The Colour of Memory

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We were blessed this week at Adventure Canada HQ to receive an email from Gilles Matte, a passenger on our recent Greenland & Wild Labrador expedition. Mr. Matte lives in Saint-Augustin-de-Desmaures, outside Quebec city, where he works as an architect. In addition to his trade, however, he is a singularly talented illustrator and watercolourist—he has worked to produce handsome tomes documenting old Quebec, the oldest roadway in Canada, and the Gulf of Saint Lawrence. He is no stranger to capturing scenes of grandeur and contemplation, and we are proud to call him our friend.

With Mr. Matte’s generous permission, we are proud to present a selection of sketches and impressions from Greenland, Labrador, and Newfoundland.

Gilles, thank you for sharing your gift with us.

—Your friends at Adventure Canada

My First Adventure

I grew up canoeing in Algonquin Park. I’m used to sleeping under the stars and battling hordes of insects; I’m no stranger to the raw power of a thunderstorm or the perfect moments of stillness at the day’s end. I have shot rapids and portaged thousands of kilometres with a boat on my head and a song on my lips; I have fished for my supper and stared down moose in the deepest of swamps.

But nothing prepared me for Greenland and Labrador.

Evighedsfjord

Nothing prepared me for the Greenlandic fjords, their grey-blue waters and ice-capped, soaring peaks that slipped in and out of low wisps of cloud. Nothing prepared me for the playful seal that dogged our progress, nor the profound calm as winter approached the continent.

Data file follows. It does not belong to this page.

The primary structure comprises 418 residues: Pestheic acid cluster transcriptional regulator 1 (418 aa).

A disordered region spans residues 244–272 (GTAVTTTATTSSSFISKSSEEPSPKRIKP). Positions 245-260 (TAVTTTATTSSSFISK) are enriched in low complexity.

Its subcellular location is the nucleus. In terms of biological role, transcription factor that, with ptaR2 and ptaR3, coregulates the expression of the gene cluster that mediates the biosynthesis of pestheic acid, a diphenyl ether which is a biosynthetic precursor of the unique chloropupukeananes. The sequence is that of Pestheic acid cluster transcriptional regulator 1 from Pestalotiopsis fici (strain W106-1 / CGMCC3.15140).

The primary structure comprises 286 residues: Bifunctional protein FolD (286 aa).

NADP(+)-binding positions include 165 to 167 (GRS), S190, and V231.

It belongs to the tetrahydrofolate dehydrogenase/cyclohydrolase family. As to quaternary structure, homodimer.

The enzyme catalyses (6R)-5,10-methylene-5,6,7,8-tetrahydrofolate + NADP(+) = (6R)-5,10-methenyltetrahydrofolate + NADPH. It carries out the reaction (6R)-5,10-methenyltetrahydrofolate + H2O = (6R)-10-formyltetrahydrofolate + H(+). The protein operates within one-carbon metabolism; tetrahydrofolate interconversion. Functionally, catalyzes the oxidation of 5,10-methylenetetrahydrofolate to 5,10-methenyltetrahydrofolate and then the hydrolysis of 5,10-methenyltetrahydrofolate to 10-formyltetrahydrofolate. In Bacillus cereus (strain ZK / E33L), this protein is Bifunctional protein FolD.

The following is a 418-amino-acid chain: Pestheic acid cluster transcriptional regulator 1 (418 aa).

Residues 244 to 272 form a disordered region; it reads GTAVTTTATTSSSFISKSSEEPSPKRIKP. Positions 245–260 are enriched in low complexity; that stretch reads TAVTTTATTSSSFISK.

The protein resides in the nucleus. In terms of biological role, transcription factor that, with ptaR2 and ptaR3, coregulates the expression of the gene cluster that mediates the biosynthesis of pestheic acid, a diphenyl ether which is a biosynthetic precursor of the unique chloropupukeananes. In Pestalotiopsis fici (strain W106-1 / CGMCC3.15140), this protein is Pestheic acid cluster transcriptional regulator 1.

Davis Strait

Nothing prepared me for crossing the Davis Strait in storm-tossed seas; desperately clinging to my bunk (and my sanity) and waiting for my Scopolomine patches to kick in. And then, once they did: screaming into the wind from the observation deck, laughing as the bow of the Sea Adventurer smashed through the waves, hurling spray hundreds of feet into the air. The sound was like a thunderclap.

Torngat

Nothing prepared me for the glasslike waters and towering summits of the Torngat Mountains, the panoply of colour and might that lay quiet and daunting on the Labrador coast. The sunshine that day was like something out of a fairy tale. Nothing prepared me for our brush with the polar bear that morning, watching agape as he tore great hunks of flesh from a seal carcass.

Torngat 2

Nothing prepared me for driving a Zodiac in gale-force winds during our arrival at Hebron, the abandoned Moravian mission. The waves crashed over me in salty tumult, my hands numb inside the bricklayer’s gloves I’d borrowed off a friend. But we made it. I made it.

Nothing prepared me for the thrill of diving into the 3°C waters off Labrador’s coast, waters deemed too warm by our Expedition Leader, who compensated for this setback by tossing a few trays of ice cubes into the drink.

Polar swim

Kiddos, Nain

Nothing prepared me for the smiling faces of the children in Nain, the celebration at the school as we descended on the community en masse and equipped them with the gear for two complete hockey teams. They followed us back down to the docks, laughing and singing. Some of them hopped in our Zodiacs and rode around the harbour, hooting and hollering.

Nothing prepared me for the soft grass and undulating dunes of Byron Bay, or the majestic shoreline of Castle Island, or the perfect moments on deck when the sunrise would play against the ship just so. Nothing prepared me for the northern lights that pulled us from our bunks late one night, to shiver in raincoats and pyjamas and look up in wonder.

Henley Harbour

Byron BayDawn

Nothing prepared me for the warm welcome at Conche, the steam rising from our soaked overclothes as we inhaled plates of the freshest cod in Canada. As we ate elbow-to-elbow at tables of grinning Newfoundlanders beneath garlands of crepe paper, the guitar picked up, and then the accordion, and then someone started to dance. Black clouds and wind muttered and grumbled outside.

Fogo bell